Even more ominous are the prospects for the Arab world's Christians, who have been undergoing not a springtime of toleration but an increasingly frightful winter of suffering and persecution. Since the fall of President Hosni Mubarak, Egypt's Coptic minority has been repeatedly victimized – churches have been destroyed, homes have been vandalized, and jihadist mobs have rampaged through Christian neighborhoods. In October, Egyptian troops in Cairo's Maspero district slaughtered Christians as they protested the burning of churches in Upper Egypt. Even before the Maspero pogrom, Christians by the tens of thousands had been fleeing post-Mubarak Egypt. You don't have to be a "lingering colonialist and racist" to fear there may be even worse to come.

Egypt isn't the only Arab country whose Christian communities are being decimated by Islamist brutality.

Since the toppling of Saddam Hussein in 2003, The Wall Street Journal noted on Monday, "at least 54 Iraqi churches have been bombed and at least 905 Christians killed in various acts of violence. . . . Hundreds of thousands of Iraqi Christians have fled." The archbishop of the Chaldean Catholic Church in Kirkuk and Sulimaniya calls the emigration a "hemorrhage," warning that "Iraq could be emptied of Christians." In Syria, meanwhile, Catholic and Orthodox communities are terrified of what awaits them if the current regime is overthrown. According to the German newsmagazine Der Spiegel, the country's archbishops were summoned to the presidential palace soon after the uprising against Bashar al-Assad began, and bluntly warned: "Either support me, or your churches will burn."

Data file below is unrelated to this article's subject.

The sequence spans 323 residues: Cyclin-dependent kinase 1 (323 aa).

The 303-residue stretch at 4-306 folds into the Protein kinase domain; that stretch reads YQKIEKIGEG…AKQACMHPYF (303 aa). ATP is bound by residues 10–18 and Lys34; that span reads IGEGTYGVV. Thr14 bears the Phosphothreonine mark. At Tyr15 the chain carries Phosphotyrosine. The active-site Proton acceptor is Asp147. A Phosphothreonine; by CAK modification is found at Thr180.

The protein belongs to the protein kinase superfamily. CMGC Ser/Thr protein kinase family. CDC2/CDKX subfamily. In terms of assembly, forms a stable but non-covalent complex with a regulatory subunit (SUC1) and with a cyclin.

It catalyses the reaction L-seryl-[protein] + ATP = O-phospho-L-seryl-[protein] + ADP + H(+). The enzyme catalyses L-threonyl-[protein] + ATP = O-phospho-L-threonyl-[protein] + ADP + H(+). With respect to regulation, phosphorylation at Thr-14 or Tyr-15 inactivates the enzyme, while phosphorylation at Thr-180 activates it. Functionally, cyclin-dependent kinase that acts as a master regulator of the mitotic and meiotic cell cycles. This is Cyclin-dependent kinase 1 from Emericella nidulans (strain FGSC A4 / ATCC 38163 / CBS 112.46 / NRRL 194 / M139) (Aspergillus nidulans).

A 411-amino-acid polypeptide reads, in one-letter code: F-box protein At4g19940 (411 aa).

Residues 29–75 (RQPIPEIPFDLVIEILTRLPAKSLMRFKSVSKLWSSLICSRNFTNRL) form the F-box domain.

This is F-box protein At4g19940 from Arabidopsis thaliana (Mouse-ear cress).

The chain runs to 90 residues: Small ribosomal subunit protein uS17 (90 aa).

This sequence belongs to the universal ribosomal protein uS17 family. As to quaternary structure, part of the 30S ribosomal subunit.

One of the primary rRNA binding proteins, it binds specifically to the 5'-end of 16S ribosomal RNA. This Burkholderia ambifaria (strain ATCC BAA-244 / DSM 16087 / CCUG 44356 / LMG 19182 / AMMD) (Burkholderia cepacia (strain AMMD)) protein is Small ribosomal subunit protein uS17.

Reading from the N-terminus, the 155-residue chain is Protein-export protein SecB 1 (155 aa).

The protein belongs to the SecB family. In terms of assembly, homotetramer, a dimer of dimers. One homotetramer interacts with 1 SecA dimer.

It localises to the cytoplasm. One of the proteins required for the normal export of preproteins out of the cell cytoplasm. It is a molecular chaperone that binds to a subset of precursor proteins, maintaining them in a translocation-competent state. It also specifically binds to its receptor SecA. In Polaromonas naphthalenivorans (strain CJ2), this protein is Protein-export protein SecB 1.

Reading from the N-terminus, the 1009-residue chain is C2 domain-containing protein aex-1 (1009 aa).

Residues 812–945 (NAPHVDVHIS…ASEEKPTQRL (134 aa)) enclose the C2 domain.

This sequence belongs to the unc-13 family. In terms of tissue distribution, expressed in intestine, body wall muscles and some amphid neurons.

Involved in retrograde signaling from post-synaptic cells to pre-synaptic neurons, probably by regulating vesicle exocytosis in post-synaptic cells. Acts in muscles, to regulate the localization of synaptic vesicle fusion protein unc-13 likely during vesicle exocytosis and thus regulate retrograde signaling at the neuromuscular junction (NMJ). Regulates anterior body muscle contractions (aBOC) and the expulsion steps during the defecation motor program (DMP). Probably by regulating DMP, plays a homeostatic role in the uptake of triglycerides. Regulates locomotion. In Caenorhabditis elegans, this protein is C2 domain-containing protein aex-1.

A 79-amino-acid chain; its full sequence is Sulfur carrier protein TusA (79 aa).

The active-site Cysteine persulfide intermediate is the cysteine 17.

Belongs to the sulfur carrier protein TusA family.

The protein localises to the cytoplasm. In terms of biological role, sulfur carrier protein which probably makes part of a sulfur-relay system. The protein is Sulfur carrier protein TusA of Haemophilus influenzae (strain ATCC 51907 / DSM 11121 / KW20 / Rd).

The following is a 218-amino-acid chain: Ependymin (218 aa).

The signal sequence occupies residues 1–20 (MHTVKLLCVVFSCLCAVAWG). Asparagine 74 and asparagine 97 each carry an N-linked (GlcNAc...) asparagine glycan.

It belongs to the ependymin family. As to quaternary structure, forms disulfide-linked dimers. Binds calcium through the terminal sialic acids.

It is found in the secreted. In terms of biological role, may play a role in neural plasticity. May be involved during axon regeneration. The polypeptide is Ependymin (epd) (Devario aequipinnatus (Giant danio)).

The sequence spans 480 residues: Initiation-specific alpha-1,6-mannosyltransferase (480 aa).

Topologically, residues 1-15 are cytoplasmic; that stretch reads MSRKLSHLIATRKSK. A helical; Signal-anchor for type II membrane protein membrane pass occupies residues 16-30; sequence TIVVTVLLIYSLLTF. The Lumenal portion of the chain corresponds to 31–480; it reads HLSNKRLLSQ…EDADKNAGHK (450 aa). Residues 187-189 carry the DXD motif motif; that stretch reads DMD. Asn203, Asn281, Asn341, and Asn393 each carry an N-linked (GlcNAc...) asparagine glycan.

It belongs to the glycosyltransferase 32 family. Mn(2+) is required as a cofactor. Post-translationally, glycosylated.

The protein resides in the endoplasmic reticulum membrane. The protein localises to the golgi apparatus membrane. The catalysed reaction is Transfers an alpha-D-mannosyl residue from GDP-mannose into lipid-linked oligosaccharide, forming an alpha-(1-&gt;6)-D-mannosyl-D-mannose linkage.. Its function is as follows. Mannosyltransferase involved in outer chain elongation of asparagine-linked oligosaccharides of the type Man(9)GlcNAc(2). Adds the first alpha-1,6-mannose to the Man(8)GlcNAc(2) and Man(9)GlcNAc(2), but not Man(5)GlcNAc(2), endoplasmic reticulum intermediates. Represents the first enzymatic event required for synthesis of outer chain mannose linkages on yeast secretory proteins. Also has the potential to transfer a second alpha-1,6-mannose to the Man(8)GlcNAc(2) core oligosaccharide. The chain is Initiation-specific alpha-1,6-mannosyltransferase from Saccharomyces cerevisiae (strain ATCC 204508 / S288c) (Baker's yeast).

John Eibner, CEO of Christian Solidarity International, has issued a genocide warning for Christians in the Middle East.

The harrying of non-Muslim minorities in the Middle East is hardly a new phenomenon – nearly all of the Arab world's Jews were driven out long ago – but the rise of radical Islam has lethally intensified the problem. Last month, Christian Solidarity International, a respected human-rights organization with deep experience in the region, warned that Christians there may be facing genocide. "The crisis of survival for non-Muslim communities is especially acute in Iraq, Syria, Egypt, Sudan, Iran, and Pakistan," the group's CEO, John Eibner, wrote in a letter to President Obama, imploring him to act urgently to prevent the kind of "religious cleansing" that eradicated Turkey's "once-thriving Christian communities" a century ago.

It takes more than voting to sustain decent democratic values. Totalitarians from Hitler to Hamas, after all, have come to power via the ballot. Revolts and demonstrations may topple Arab dictators, and their replacements may be chosen in elections. But there will be no Arab Spring worthy of the name without pluralism, freedom, and tolerance.